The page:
Is not the Minister being just a little naive about the cease-fire assembly points? Apart from members of the South African forces who may be present, is it not correct that the South African militia—the South West Africa Territorial Force—is in the majority at those cease-fire assembly points and that a South African spokesman has said that UNTAG would be permitted to be present during interrogations? Who gave the Government those assurances? Will the Government ensure that visiting parliamentarians from western Europe are given visas to be present to monitor the electoral process and that SWAPO is given reasonable facilities for access to the media during the electoral process?

Mrs. Chalker

I must remind the hon. Gentleman that the British Government are not in charge of what is going on in Namibia, but the United Nations. Many of the questions that he has posed are questions for the United Nations. We are working in support of the United Nations' transition assistance group to get those free and fair elections. That will obviously mean all parties to the election wanting access to put their points over.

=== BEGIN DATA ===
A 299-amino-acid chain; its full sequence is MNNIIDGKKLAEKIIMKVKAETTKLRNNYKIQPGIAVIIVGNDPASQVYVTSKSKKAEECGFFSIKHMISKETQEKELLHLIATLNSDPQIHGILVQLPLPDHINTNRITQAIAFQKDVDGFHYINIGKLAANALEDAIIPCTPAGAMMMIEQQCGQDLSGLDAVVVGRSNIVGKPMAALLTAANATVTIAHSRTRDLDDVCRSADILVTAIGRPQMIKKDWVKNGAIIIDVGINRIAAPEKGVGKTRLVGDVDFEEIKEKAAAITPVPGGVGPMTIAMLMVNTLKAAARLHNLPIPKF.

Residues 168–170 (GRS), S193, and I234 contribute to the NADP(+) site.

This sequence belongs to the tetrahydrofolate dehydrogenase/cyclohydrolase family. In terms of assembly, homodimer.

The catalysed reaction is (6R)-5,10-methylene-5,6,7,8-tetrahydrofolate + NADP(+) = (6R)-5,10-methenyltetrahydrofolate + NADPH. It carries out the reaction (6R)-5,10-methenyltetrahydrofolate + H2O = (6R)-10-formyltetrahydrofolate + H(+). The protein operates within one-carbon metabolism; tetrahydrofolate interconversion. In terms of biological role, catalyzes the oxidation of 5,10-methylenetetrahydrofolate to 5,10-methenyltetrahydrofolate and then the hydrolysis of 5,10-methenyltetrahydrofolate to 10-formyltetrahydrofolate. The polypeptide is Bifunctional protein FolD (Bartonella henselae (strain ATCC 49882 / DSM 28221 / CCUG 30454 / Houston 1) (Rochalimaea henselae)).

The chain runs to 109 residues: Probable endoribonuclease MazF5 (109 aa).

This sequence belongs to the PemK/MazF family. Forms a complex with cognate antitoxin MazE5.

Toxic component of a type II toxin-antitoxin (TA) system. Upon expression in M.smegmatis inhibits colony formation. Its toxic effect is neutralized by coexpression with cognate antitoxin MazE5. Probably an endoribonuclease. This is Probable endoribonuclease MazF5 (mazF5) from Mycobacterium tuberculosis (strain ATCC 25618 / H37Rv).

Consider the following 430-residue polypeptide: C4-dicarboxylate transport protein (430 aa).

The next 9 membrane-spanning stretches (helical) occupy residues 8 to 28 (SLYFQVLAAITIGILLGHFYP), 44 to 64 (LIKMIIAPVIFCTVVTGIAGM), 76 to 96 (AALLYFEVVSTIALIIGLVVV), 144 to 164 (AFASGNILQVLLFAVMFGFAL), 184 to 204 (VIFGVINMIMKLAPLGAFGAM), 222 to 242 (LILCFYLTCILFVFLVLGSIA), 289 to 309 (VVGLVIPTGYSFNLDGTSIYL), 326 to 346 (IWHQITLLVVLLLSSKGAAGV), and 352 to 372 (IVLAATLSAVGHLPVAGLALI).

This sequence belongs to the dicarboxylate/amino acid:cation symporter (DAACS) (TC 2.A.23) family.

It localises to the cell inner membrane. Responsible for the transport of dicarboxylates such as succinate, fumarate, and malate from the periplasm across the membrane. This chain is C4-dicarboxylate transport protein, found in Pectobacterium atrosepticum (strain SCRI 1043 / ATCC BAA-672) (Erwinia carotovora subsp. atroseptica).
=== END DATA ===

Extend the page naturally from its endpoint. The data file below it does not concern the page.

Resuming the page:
I further say to the hon. Gentleman that, of course, at the present time—with South African forces on the ground —the United Nations has not been able to get all its forces there, because there was a filibuster after the United Nations Secretary General put his plan to the Security Council. That was not by this country, which warned again and again that, if there was a delay in coming to a conclusion in the Security Council, and then the General Assembly, there would not be full deployment on 1 April.

Those responsible for the filibuster are responsible for the fact that United Nations forces were not there. Others had to be used under United Nations supervision. They are being used only in support of UNTAG until other forces arrive.